Jan. 19, 2021
After developing a strong DI Luc Callanach series, Helen Fields sets about dazzling her readers with yet another superb standalone novel. The Shadow Man is not only a great police procedural, but also pushes the genre to the limits with one of the most unique serial killers I have come across in all my years reading.
Steeped with action, suspense, and some psychological chills, Fields proves that she is a force to be reckoned with when she puts her mind to it. Fans of her past work the genre in general will surely find something captivating in this piece, though it will also keep them up well into the night.
Dr. Connie Woodwine has been called in to help work a case within Police Scotland’s Major Investigation Team (MIT). An American, Woodwine brings her experience as a forensic psychologist to a baffling case and is teamed up with DI Brodie Baarda, based in Edinburgh. A woman’s found slain in her bed and the best friend who had arrived to see her is kidnapped from the driveway. Woodwine and Baarda have no idea where to begin, as the forensics are scarce and the leads non-existent.
After word comes over the wire that a teenage girl was abducted in plain sight by a gangly, skeletal man outside a library, Woodwine and Baarda try to determine if this is another abduction or an extrapolation of their own case. Still, there is little on which to go, save the eerie description by another youth. Still, it’s something for the time being.
Meanwhile, in an undisclosed location, the two victims begin to see that they are playing parts in a sick a sadistic game with a man who fancies himself already dead. His emaciated body is disgusting enough, but the ‘play acting’ he has them perform while in captivity takes things to a whole new level. He almost encompasses the role as head of a family, one that meets his every needs. As the kidnapper continues to add to his brood, his more violent side comes out, making him a threat in an entirely new way.
Woodwine and Baarda begin to piece things together, though extremely slowly. It is nothing that will guarantee solving the case, but this sliver of information could help expand the search parameters, while they wrestle to comprehend the killer’s physical and psychological anomalies. They’ll need to stay on top of things if they hope to save those who have been taken and find justice for those whose lives have already been extinguished.
I got a kick out of reading the comments made by some about how ‘pleasantly surprised’ they were to see this novel come from Helen Fields. In my humble opinion, this is Fields in and out, pushing the boundaries and bringing police procedurals to life with strong narratives and stellar characters. Set again in Scotland, the reader gets that brogue feel within the banter as a killer seeks to exact their own form of tortuous behavior to allay their own fears.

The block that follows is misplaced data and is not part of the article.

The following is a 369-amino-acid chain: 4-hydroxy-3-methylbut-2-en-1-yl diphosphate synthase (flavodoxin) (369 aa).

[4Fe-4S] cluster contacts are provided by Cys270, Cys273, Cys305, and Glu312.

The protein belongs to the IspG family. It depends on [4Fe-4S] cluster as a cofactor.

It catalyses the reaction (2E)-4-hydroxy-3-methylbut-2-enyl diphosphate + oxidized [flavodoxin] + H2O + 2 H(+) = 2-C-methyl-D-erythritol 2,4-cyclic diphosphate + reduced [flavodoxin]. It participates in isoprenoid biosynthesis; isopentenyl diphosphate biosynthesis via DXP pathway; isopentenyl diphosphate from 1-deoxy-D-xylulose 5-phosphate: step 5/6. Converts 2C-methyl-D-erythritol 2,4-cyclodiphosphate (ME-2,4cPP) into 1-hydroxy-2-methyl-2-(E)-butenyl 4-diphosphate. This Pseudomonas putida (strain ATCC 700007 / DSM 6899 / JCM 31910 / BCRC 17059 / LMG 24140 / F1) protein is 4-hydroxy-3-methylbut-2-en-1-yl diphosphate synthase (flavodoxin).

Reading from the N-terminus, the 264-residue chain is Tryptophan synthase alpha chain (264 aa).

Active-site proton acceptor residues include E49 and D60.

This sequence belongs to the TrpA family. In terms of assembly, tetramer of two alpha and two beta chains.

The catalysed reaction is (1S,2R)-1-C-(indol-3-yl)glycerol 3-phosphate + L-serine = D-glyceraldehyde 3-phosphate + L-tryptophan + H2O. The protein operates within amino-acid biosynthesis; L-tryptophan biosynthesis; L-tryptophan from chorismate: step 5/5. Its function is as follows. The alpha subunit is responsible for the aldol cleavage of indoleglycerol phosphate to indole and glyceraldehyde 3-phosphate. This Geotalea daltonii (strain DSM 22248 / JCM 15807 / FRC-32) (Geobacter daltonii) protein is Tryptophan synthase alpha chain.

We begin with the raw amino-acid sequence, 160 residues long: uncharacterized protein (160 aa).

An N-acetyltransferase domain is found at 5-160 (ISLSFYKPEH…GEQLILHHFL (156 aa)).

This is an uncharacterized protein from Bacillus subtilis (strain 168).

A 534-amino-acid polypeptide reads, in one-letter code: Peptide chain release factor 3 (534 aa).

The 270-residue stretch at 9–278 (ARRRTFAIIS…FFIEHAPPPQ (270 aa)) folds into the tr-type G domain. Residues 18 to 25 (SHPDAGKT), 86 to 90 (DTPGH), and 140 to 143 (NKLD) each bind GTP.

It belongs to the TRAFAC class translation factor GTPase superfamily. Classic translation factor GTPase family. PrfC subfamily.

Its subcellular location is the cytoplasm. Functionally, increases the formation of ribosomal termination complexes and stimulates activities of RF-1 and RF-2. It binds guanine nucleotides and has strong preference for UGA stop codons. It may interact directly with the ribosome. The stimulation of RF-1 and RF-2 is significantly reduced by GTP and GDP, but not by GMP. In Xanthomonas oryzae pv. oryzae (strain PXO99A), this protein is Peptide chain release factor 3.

Connie Woodwine and Brodie Baarda definitely share the spotlight in this piece, with the former’s ‘foreignness’ definitely receiving a little added focus. Woodwine’s own backstory adds something to the story, after she suffered a brain injury as a teenager and ended up as an achromat, unable to see color whatsoever. Living her life in black, white, and shades of grey, Woodwine is able to get to the core of the case with her exceptional determination throughout the piece. Her banter with Baarda’s whose past seems much less exciting, proves to be a key element to the novel’s success. This is a duo that works so well together, one can only imagine if it will spin into a series to rival DI Luc Callanach.
By and large, the secondary characters are wonderful with the central antagonist, Fergus Ariss, proving masterful. His body is plagued with an illness that is only revealed in the latter part of the novel, though his mental rationalizations prove baffling throughout. Ariss uses those who fall into his clutches so well and creates this secondary world that readers cannot help but discover in the well-paced narrative. Ariss does well to keep the flow of the story going as he tries to build up his familial empire one victim at a time. There’s little time to rest as the story’s flavor gets deeper and more alluring as the chapters flow. Those who support both the protagonists and the antagonist find themselves perfectly placed, developed effectively throughout.
Helen Fields does a stunning job with this piece and keeps her readers locked in until the final page turn. The story begins at high speeds and does not diminish at any point, allowing the reader to see the gain in momentum as it parallels the development of the plot and ingenuity of its delivery. With short chapters to lure the reader, Fields paces herself as she drops breadcrumbs throughout, only to leave the reader wanting more. As I mentioned above, this has a series debut feel to it, though I have not heard anything about this from the various websites I’ve scanned of late. I suppose we’ll all have to wait and see what transpires.
Kudos, Madam Fields, for another great read. I am eager to see what else you have in store for your fans.